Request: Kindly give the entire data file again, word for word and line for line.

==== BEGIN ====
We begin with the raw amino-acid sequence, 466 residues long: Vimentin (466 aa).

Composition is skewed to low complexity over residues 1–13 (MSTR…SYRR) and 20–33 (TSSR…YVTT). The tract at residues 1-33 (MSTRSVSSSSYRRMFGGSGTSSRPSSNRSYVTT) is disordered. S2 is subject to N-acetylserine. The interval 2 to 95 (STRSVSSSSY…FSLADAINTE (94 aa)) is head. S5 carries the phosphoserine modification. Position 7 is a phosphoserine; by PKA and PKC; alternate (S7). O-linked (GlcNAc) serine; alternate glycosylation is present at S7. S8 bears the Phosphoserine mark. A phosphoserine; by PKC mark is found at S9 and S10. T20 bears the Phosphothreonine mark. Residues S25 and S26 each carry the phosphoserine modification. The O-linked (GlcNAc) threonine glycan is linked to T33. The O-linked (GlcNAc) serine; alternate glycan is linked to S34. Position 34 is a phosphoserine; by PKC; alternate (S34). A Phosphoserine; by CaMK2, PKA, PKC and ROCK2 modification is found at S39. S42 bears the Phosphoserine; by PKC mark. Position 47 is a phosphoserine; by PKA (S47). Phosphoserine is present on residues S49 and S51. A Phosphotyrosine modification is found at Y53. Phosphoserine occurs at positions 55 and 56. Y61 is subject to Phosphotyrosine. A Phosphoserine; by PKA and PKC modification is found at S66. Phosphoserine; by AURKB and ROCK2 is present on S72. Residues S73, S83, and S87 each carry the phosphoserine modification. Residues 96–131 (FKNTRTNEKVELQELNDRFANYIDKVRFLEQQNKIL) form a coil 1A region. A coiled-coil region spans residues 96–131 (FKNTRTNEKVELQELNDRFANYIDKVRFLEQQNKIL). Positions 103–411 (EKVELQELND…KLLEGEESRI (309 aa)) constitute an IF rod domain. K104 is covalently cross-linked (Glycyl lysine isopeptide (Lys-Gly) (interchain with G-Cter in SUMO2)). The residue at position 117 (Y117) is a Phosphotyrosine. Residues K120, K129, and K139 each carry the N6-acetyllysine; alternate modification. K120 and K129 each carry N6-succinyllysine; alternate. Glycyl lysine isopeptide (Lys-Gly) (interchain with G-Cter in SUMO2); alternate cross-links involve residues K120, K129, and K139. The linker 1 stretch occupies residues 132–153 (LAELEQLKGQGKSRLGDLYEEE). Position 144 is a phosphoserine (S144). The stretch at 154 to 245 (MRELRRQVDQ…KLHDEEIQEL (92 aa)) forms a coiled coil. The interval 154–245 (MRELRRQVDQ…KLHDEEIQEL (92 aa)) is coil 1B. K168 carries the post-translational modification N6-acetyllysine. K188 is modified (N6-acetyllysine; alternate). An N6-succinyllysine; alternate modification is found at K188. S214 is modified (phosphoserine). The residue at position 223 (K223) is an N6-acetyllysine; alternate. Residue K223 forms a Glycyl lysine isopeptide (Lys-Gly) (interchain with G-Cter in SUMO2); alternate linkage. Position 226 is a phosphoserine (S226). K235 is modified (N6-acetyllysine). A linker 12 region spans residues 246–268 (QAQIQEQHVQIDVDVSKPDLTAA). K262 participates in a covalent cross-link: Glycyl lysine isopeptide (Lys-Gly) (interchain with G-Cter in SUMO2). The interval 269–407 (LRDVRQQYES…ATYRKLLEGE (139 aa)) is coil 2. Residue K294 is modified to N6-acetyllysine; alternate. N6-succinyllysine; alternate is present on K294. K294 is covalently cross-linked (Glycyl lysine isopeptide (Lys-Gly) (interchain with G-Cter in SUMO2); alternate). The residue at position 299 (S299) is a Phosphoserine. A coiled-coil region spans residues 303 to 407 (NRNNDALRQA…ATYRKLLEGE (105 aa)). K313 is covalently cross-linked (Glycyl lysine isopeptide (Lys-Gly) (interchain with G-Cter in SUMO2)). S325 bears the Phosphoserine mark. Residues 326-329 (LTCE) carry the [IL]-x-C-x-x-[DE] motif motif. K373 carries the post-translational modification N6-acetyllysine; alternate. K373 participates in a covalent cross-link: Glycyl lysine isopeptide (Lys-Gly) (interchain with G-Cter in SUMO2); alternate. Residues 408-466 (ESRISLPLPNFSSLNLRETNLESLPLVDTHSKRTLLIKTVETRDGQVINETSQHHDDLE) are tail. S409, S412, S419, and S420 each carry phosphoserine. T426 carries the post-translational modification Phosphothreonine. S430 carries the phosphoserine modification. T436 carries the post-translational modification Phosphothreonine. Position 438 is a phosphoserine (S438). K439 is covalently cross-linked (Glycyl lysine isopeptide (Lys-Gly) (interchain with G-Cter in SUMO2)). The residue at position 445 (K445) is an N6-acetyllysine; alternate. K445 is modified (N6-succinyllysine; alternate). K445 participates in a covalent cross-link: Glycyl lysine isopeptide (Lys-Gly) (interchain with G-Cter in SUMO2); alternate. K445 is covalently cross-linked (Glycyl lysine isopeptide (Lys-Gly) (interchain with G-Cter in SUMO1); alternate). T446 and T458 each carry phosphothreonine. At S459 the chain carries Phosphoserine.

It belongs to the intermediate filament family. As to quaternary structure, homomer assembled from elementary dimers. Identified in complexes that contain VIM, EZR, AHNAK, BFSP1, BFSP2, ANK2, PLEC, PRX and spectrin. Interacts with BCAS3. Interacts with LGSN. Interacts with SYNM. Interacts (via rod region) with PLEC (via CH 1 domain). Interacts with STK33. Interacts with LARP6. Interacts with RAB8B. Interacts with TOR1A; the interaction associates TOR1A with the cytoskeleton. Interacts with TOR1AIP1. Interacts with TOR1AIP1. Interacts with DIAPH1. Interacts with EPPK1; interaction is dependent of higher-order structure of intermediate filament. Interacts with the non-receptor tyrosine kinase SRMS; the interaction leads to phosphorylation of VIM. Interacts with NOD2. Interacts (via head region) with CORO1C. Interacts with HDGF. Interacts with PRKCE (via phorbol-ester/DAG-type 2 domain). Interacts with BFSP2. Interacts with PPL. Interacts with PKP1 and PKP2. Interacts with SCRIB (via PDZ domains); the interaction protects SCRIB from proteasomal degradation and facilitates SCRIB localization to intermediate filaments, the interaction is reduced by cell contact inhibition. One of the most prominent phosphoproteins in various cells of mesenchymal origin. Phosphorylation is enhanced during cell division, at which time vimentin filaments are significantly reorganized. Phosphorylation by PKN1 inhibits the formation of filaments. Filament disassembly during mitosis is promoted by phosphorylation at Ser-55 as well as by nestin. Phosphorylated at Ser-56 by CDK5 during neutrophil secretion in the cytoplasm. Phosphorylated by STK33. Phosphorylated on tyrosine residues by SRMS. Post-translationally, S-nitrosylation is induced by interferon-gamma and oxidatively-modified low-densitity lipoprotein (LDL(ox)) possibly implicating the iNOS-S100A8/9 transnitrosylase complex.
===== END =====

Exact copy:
We begin with the raw amino-acid sequence, 466 residues long: Vimentin (466 aa).

Composition is skewed to low complexity over residues 1–13 (MSTR…SYRR) and 20–33 (TSSR…YVTT). The tract at residues 1-33 (MSTRSVSSSSYRRMFGGSGTSSRPSSNRSYVTT) is disordered. S2 is subject to N-acetylserine. The interval 2 to 95 (STRSVSSSSY…FSLADAINTE (94 aa)) is head. S5 carries the phosphoserine modification. Position 7 is a phosphoserine; by PKA and PKC; alternate (S7). O-linked (GlcNAc) serine; alternate glycosylation is present at S7. S8 bears the Phosphoserine mark. A phosphoserine; by PKC mark is found at S9 and S10. T20 bears the Phosphothreonine mark. Residues S25 and S26 each carry the phosphoserine modification. The O-linked (GlcNAc) threonine glycan is linked to T33. The O-linked (GlcNAc) serine; alternate glycan is linked to S34. Position 34 is a phosphoserine; by PKC; alternate (S34). A Phosphoserine; by CaMK2, PKA, PKC and ROCK2 modification is found at S39. S42 bears the Phosphoserine; by PKC mark. Position 47 is a phosphoserine; by PKA (S47). Phosphoserine is present on residues S49 and S51. A Phosphotyrosine modification is found at Y53. Phosphoserine occurs at positions 55 and 56. Y61 is subject to Phosphotyrosine. A Phosphoserine; by PKA and PKC modification is found at S66. Phosphoserine; by AURKB and ROCK2 is present on S72. Residues S73, S83, and S87 each carry the phosphoserine modification. Residues 96–131 (FKNTRTNEKVELQELNDRFANYIDKVRFLEQQNKIL) form a coil 1A region. A coiled-coil region spans residues 96–131 (FKNTRTNEKVELQELNDRFANYIDKVRFLEQQNKIL). Positions 103–411 (EKVELQELND…KLLEGEESRI (309 aa)) constitute an IF rod domain. K104 is covalently cross-linked (Glycyl lysine isopeptide (Lys-Gly) (interchain with G-Cter in SUMO2)). The residue at position 117 (Y117) is a Phosphotyrosine. Residues K120, K129, and K139 each carry the N6-acetyllysine; alternate modification. K120 and K129 each carry N6-succinyllysine; alternate. Glycyl lysine isopeptide (Lys-Gly) (interchain with G-Cter in SUMO2); alternate cross-links involve residues K120, K129, and K139. The linker 1 stretch occupies residues 132–153 (LAELEQLKGQGKSRLGDLYEEE). Position 144 is a phosphoserine (S144). The stretch at 154 to 245 (MRELRRQVDQ…KLHDEEIQEL (92 aa)) forms a coiled coil. The interval 154–245 (MRELRRQVDQ…KLHDEEIQEL (92 aa)) is coil 1B. K168 carries the post-translational modification N6-acetyllysine. K188 is modified (N6-acetyllysine; alternate). An N6-succinyllysine; alternate modification is found at K188. S214 is modified (phosphoserine). The residue at position 223 (K223) is an N6-acetyllysine; alternate. Residue K223 forms a Glycyl lysine isopeptide (Lys-Gly) (interchain with G-Cter in SUMO2); alternate linkage. Position 226 is a phosphoserine (S226). K235 is modified (N6-acetyllysine). A linker 12 region spans residues 246–268 (QAQIQEQHVQIDVDVSKPDLTAA). K262 participates in a covalent cross-link: Glycyl lysine isopeptide (Lys-Gly) (interchain with G-Cter in SUMO2). The interval 269–407 (LRDVRQQYES…ATYRKLLEGE (139 aa)) is coil 2. Residue K294 is modified to N6-acetyllysine; alternate. N6-succinyllysine; alternate is present on K294. K294 is covalently cross-linked (Glycyl lysine isopeptide (Lys-Gly) (interchain with G-Cter in SUMO2); alternate). The residue at position 299 (S299) is a Phosphoserine. A coiled-coil region spans residues 303 to 407 (NRNNDALRQA…ATYRKLLEGE (105 aa)). K313 is covalently cross-linked (Glycyl lysine isopeptide (Lys-Gly) (interchain with G-Cter in SUMO2)). S325 bears the Phosphoserine mark. Residues 326-329 (LTCE) carry the [IL]-x-C-x-x-[DE] motif motif. K373 carries the post-translational modification N6-acetyllysine; alternate. K373 participates in a covalent cross-link: Glycyl lysine isopeptide (Lys-Gly) (interchain with G-Cter in SUMO2); alternate. Residues 408-466 (ESRISLPLPNFSSLNLRETNLESLPLVDTHSKRTLLIKTVETRDGQVINETSQHHDDLE) are tail. S409, S412, S419, and S420 each carry phosphoserine. T426 carries the post-translational modification Phosphothreonine. S430 carries the phosphoserine modification. T436 carries the post-translational modification Phosphothreonine. Position 438 is a phosphoserine (S438). K439 is covalently cross-linked (Glycyl lysine isopeptide (Lys-Gly) (interchain with G-Cter in SUMO2)). The residue at position 445 (K445) is an N6-acetyllysine; alternate. K445 is modified (N6-succinyllysine; alternate). K445 participates in a covalent cross-link: Glycyl lysine isopeptide (Lys-Gly) (interchain with G-Cter in SUMO2); alternate. K445 is covalently cross-linked (Glycyl lysine isopeptide (Lys-Gly) (interchain with G-Cter in SUMO1); alternate). T446 and T458 each carry phosphothreonine. At S459 the chain carries Phosphoserine.

It belongs to the intermediate filament family. As to quaternary structure, homomer assembled from elementary dimers. Identified in complexes that contain VIM, EZR, AHNAK, BFSP1, BFSP2, ANK2, PLEC, PRX and spectrin. Interacts with BCAS3. Interacts with LGSN. Interacts with SYNM. Interacts (via rod region) with PLEC (via CH 1 domain). Interacts with STK33. Interacts with LARP6. Interacts with RAB8B. Interacts with TOR1A; the interaction associates TOR1A with the cytoskeleton. Interacts with TOR1AIP1. Interacts with TOR1AIP1. Interacts with DIAPH1. Interacts with EPPK1; interaction is dependent of higher-order structure of intermediate filament. Interacts with the non-receptor tyrosine kinase SRMS; the interaction leads to phosphorylation of VIM. Interacts with NOD2. Interacts (via head region) with CORO1C. Interacts with HDGF. Interacts with PRKCE (via phorbol-ester/DAG-type 2 domain). Interacts with BFSP2. Interacts with PPL. Interacts with PKP1 and PKP2. Interacts with SCRIB (via PDZ domains); the interaction protects SCRIB from proteasomal degradation and facilitates SCRIB localization to intermediate filaments, the interaction is reduced by cell contact inhibition. One of the most prominent phosphoproteins in various cells of mesenchymal origin. Phosphorylation is enhanced during cell division, at which time vimentin filaments are significantly reorganized. Phosphorylation by PKN1 inhibits the formation of filaments. Filament disassembly during mitosis is promoted by phosphorylation at Ser-55 as well as by nestin. Phosphorylated at Ser-56 by CDK5 during neutrophil secretion in the cytoplasm. Phosphorylated by STK33. Phosphorylated on tyrosine residues by SRMS. Post-translationally, S-nitrosylation is induced by interferon-gamma and oxidatively-modified low-densitity lipoprotein (LDL(ox)) possibly implicating the iNOS-S100A8/9 transnitrosylase complex.